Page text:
(A) The heat-maps represent the recruitment of Pol II to the promoter (left) and to the gene body (middle) of SREBP1 putative target genes along the day, as assessed in our previous ChIP-seq data set [24]. In parallel, we evaluated hepatic gene expression by microarray analysis in the same samples (right). Hierarchical clustering was done applying a Pearson correlation scores to the data describing Pol II recruitment on the promoters of SREBP1 target genes (left). Three major clusters of genes displaying a different temporal binding profile of Pol II were identified (A1, A2, and A3). The genes are ordered in the three heat-maps according to this clustering. (B) Gene expression data from microarray analysis were fit to a cosine function to estimate the phase of expression (peak time of the fit) of SREBP1 target genes. The graph shows the smoothing of phase distributions of the genes belonging to the three clusters (green line for A1, blue line for A2, magenta line for A3). Only genes with a P-value<0.05 are plotted. Dotted lines define three time intervals containing the most recurrent phases associated to the genes belonging to the clusters A1, A2 and A3. (C) HNF4 binding was tested on randomly selected SRE identified in our SREBP1 ChIP-seq. Gnat1 and Anks4b SREs belong to cluster A3 and contain a HNF4 putative binding sites. In contrast, Ldlr and Insig1 SREs do not contain in their sequence a HNF4 motif and belong to cluster A2. NEG and POS were used as negative and positive control loci and correspond to two regions of Cyp7a1 promoter, localized at −1500 and −150 from the TSS, respectively [69]. The graph shows the mean ± SEM of three independent experiments. * indicates P-value<0.01 vs. NEG. Statistical analysis was performed by one-way ANOVA followed by Bonferroni post-test. Primer sequences are listed in Table S8.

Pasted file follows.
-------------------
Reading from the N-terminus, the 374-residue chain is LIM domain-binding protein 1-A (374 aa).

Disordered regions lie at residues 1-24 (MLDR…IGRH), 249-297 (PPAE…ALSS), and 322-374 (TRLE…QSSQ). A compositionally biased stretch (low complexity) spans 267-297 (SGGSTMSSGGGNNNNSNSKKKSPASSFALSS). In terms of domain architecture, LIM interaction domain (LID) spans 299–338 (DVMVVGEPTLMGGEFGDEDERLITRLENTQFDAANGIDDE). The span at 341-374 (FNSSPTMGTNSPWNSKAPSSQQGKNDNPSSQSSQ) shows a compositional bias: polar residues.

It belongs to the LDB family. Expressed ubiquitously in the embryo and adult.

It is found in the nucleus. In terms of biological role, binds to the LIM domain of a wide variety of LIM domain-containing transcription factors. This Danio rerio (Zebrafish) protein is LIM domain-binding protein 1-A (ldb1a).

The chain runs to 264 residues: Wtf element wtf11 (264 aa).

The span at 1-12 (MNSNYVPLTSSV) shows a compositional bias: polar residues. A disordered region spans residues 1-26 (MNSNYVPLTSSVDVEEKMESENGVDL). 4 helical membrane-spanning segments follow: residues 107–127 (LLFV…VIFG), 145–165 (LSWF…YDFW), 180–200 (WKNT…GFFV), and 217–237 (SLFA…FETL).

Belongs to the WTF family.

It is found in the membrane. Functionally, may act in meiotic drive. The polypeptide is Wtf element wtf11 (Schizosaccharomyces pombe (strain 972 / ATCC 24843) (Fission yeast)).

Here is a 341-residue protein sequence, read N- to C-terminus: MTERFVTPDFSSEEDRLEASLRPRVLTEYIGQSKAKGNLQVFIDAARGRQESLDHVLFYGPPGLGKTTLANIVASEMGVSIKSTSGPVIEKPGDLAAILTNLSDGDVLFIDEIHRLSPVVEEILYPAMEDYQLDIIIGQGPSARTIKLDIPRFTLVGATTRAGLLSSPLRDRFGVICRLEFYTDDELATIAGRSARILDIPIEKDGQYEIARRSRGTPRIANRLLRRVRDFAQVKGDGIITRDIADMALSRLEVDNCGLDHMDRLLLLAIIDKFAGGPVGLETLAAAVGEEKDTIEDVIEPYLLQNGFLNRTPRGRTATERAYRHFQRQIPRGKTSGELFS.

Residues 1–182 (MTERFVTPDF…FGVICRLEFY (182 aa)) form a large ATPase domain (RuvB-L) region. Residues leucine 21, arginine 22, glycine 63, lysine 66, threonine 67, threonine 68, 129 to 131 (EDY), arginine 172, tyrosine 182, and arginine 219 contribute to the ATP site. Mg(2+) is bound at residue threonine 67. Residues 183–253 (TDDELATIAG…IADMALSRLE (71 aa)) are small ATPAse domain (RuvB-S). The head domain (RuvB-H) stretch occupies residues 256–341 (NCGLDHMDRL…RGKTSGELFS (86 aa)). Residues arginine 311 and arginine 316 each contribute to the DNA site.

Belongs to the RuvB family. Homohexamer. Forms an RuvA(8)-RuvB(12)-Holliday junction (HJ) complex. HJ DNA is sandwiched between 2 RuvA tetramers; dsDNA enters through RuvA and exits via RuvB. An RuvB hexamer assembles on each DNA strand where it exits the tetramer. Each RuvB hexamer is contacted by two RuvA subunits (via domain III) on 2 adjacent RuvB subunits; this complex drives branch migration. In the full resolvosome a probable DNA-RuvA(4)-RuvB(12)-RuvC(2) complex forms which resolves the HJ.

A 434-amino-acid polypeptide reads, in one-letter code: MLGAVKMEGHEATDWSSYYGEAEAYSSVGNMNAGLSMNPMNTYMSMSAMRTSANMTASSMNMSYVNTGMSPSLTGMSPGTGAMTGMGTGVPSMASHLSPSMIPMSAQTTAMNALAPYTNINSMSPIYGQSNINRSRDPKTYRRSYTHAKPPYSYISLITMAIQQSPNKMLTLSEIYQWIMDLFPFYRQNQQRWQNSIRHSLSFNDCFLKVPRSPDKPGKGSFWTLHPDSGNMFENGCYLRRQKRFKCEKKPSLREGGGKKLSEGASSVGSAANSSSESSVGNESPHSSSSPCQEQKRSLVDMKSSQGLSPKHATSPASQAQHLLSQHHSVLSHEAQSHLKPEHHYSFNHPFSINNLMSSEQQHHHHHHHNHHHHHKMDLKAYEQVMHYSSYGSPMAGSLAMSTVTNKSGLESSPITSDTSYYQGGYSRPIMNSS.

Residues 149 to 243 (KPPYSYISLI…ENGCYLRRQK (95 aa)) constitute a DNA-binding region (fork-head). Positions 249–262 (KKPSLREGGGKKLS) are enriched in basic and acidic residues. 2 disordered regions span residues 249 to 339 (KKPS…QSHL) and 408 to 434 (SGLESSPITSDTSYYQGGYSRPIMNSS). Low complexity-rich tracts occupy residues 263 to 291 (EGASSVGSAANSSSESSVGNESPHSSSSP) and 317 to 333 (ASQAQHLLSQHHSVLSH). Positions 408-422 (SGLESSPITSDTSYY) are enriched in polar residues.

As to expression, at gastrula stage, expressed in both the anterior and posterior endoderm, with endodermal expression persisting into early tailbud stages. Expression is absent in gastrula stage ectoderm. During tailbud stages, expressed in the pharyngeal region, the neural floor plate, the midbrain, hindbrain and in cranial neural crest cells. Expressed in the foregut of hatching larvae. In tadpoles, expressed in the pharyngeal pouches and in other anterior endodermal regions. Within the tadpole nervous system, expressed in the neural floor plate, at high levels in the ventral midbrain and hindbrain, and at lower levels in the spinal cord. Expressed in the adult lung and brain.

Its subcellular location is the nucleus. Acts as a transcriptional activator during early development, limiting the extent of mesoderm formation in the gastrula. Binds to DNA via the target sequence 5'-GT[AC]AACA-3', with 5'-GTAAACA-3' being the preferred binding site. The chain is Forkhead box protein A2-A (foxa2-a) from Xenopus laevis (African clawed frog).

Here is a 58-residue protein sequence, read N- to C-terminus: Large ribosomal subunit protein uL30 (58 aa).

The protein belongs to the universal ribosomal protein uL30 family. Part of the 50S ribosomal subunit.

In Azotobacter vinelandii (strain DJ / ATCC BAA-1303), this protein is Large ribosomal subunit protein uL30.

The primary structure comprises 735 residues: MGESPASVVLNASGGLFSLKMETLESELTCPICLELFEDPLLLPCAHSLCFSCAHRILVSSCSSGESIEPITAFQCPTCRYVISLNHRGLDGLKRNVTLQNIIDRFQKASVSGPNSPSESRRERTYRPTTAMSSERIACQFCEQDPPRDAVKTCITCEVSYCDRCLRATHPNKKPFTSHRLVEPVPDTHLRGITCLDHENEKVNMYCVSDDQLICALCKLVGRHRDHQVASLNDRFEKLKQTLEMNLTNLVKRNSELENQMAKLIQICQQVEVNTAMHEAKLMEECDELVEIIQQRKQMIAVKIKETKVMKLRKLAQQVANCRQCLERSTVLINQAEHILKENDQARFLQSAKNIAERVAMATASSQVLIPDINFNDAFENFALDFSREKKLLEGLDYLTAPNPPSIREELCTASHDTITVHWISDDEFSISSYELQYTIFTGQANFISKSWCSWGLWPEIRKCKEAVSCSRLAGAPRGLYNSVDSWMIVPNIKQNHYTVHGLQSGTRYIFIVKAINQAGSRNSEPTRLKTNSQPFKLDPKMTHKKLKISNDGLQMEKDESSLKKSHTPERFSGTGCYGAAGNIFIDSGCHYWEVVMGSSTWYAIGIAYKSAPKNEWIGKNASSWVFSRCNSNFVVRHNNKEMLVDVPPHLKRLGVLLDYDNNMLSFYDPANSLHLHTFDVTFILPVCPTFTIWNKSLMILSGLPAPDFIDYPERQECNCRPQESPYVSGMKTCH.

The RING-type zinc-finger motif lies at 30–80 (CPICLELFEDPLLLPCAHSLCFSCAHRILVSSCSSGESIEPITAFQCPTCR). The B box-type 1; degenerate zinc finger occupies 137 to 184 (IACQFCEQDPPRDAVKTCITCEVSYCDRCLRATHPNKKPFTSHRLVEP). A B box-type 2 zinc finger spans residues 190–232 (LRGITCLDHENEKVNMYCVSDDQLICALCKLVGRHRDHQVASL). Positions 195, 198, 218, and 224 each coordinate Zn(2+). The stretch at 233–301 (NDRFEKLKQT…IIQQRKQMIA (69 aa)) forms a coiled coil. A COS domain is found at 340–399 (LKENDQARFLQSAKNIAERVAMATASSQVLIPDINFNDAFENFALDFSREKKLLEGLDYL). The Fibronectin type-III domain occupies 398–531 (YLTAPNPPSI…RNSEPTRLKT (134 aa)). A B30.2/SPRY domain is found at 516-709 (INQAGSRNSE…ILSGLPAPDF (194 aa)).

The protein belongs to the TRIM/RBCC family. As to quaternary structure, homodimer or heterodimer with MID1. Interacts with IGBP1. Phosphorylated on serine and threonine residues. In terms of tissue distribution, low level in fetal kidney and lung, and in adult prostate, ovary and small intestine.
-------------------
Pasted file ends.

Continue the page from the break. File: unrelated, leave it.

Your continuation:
https://doi.org/10.1371/journal.pgen.1004155.g003

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Table 2. Functional annotation clustering of putative SREBP1 targets with a different temporal expression profile.

https://doi.org/10.1371/journal.pgen.1004155.t002

A functional core molecular clock is necessary for the timing of SREBP1 target gene expression